Schembechler's Wolverines stunned Kern, Tatum, Jim Stillwagon, Jan
White, and the rest of those defending national champion Buckeyes by a 24-
12 count. It was hard for a nine-year old to figure out; the Buckeyes were the
better team, so why didn't they win? As I was to learn, there is never any
way to figure out this Michigan-Ohio State game, no matter how old and wise
one becomes.
The 1973 matchup stands out in my memory perhaps as much as any foot-
ball game I've ever seen. Michigan was 10-0, its defense having recorded
three shutouts during the campaign. Ohio State came to Michigan Stadium
at 10-0, as well, with four shutouts and an offense explosive enough to score
at least 35 points six times in the season.
It was a football game which added a new dimension to the adjective
classic.
The Buckeyes jumped on top early and held a 10-0 advantage at halftime,
but it was a different ball game in the second half. Woody Hayes decided to
sit on the lead, and it cost the Ohioans the national championship. The old
coach instructed quarterback Cornelius Greene to hand the ball off to the
great Griffin time after time. No back can carry an attack by himself again-
st a Michigan defense, and the game's momentum turned quickly.
Wolverine fullback Ed Shuttlesworth pounded away at a tired Buckeye
defense, Dennis Franklin scored the tying touchdown, and it ended in a 10-10
deadlock, as Michigan's Mike Lantry barely missed two fourth period field
goals.
Then came the decision that still sends Schembechler into an outrage
when discussed, the one that sent Ohio State to the Rose Bowl. But every
time Schembechler begins his tirade, I look at it from the Ohio standpoint;
Woody choked, and if he hadn't, the Buckeyes would have ridden their 42-21
Rose Bowl rout of Southern Cal to a national title.
That game reinforced my anti-Michigan outlook;.the next two Buckeye
victories over the Blue only began to satisfice this Ohioan's feelings of
vengeance. Then the rivalry shifted gears, as Rick Leach led the Wolverines
to wins in 1976 and 1977, and it was apparent in Buckeyeland that Woody
Hayes was on the downswing.
The old man was no longer calling most of the shots in Columbus; assistan-
ts George Hill and George Chaump were playing more and more vital roles.
Everybody seemed to be down on Woody for his "big game" failures. His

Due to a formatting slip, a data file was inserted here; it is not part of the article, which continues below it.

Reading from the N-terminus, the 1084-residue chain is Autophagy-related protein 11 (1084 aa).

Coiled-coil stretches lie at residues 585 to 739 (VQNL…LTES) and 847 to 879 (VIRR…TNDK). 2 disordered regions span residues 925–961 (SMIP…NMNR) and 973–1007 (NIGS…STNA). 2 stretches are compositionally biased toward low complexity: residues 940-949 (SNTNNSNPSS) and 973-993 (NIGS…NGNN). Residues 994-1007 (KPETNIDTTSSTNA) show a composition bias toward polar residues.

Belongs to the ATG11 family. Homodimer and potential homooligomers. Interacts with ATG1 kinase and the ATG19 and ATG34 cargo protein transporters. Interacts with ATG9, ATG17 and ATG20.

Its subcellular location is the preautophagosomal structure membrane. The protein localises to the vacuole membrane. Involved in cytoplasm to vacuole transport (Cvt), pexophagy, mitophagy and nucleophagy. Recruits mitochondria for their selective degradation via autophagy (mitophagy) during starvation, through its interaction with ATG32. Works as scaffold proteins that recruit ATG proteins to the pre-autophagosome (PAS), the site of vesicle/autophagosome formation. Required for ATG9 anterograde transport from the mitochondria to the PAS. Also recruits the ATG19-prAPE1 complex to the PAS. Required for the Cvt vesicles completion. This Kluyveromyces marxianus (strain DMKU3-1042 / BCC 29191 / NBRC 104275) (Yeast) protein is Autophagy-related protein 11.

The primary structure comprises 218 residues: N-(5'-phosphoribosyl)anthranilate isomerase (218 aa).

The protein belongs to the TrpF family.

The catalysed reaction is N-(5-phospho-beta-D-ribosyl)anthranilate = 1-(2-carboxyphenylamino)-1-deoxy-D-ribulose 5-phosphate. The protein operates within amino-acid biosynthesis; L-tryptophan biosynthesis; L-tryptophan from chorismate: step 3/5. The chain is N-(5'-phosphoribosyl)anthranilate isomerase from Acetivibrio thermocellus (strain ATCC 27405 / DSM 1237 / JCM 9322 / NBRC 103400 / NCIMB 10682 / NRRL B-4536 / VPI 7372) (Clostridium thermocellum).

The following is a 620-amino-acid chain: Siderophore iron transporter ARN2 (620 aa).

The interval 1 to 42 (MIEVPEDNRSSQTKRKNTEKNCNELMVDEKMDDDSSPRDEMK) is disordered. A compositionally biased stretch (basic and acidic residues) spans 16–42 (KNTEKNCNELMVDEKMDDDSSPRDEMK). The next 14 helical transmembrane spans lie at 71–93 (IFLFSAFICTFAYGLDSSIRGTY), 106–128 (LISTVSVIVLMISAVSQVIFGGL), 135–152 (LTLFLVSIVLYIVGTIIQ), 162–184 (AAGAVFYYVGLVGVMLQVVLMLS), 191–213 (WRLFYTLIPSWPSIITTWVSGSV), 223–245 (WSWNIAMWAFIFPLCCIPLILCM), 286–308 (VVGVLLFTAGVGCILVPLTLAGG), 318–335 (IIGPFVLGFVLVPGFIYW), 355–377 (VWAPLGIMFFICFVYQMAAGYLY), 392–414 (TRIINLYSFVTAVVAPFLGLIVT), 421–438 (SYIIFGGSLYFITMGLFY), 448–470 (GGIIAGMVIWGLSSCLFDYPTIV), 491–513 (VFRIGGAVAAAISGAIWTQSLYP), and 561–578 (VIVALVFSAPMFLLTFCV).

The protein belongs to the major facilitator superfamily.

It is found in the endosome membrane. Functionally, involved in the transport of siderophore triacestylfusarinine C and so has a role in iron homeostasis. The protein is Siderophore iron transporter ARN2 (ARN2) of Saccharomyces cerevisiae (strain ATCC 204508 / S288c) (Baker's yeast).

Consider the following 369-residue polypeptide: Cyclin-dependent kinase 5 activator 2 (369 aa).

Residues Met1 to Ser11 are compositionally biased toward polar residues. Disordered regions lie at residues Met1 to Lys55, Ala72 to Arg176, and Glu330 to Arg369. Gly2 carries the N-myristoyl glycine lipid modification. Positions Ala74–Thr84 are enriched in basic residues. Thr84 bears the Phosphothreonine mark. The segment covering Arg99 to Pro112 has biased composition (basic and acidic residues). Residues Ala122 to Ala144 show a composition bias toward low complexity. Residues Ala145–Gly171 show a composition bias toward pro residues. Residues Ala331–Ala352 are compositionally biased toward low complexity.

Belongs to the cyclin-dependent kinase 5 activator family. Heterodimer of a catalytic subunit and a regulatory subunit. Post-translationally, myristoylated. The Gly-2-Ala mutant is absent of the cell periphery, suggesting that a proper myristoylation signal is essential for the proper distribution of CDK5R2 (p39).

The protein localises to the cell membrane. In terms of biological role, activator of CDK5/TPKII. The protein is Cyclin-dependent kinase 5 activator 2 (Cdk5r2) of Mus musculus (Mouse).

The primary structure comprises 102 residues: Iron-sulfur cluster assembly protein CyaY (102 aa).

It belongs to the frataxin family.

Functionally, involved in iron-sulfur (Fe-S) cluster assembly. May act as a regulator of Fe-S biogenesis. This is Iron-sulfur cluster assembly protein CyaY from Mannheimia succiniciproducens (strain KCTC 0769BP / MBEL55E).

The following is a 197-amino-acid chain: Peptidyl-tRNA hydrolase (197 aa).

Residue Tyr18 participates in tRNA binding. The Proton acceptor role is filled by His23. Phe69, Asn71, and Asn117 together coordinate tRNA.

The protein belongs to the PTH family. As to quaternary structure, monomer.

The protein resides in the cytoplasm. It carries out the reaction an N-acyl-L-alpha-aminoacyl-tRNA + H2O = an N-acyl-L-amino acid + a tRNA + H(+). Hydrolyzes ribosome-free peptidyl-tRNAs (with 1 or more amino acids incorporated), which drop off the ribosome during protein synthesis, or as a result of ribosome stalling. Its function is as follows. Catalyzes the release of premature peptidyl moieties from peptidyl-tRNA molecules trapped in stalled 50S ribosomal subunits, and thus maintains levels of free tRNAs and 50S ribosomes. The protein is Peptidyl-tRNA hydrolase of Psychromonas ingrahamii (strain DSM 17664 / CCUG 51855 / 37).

players were so enraged by his conservative coaching in the '73 tie with
Michigan that they considered turning down the bowl invitation.
But all that didn't seem to matter to me anymore because I enrolled at
Michigan for the 1978-79 school year. Originally, my allegiance remained
with the Buckeyes. They had recruited a high school quarterback named Art
Schlichter who would make everybody in the Big Ten forget that Rick Leach
ever existed. After all, I was going to Michigan for academics; I didn't have
to root for Schembechler's squad.
During that summer before the '78-79 school year, however, a strange
thing happened. I often found myself the target of anti-Wolverine remarks,
and I started to defend the Maize and Blue.
"How can you compare Schlichter with Leach .. . the guy hasn't even
played a game yet?. . . (Tom) Cousineau is no better than (Ron) Simpkins..
everybody knows Woody is senile... 'put your money where your mouth
1s..."
I loved Michigan before I even set foot on the campus.
Now there is no ambivalence about my loyalties-I would like nothing bet
ter than to see the young, incredibly-improved Wolverine defense shut down
Schlichter, Doug Donley, and the rest of the Bucks. The anticipation is as ex-
citing as ever; it's hard to imagine any more potent college rivalry. But now
when I gripe about conservative coaching and bowl game blues, the words
are directed towards Bo rather than Woody.

GEORGE, WkY DO POWI.E L IKE
OHIO STATE
0
0
0
i

WELL, LITTL BTINER, PEOPE LI/E
/ STATEALL BECAUSE T
CI//LL EN6:,/G TlRILU/N&,
EXCI A 4/
- /
"Buckeyes Welcome
Wolverines to
Columbus. Good luck
nnd hnvcp fun!I"

Of COURSE, OUR OPPONENT
/A S SOAIE TH/A' TO DO
rWTH TAT, TOO.0
-0
A \\6

o OpGS 25
CQ c goo - _ -.

I

I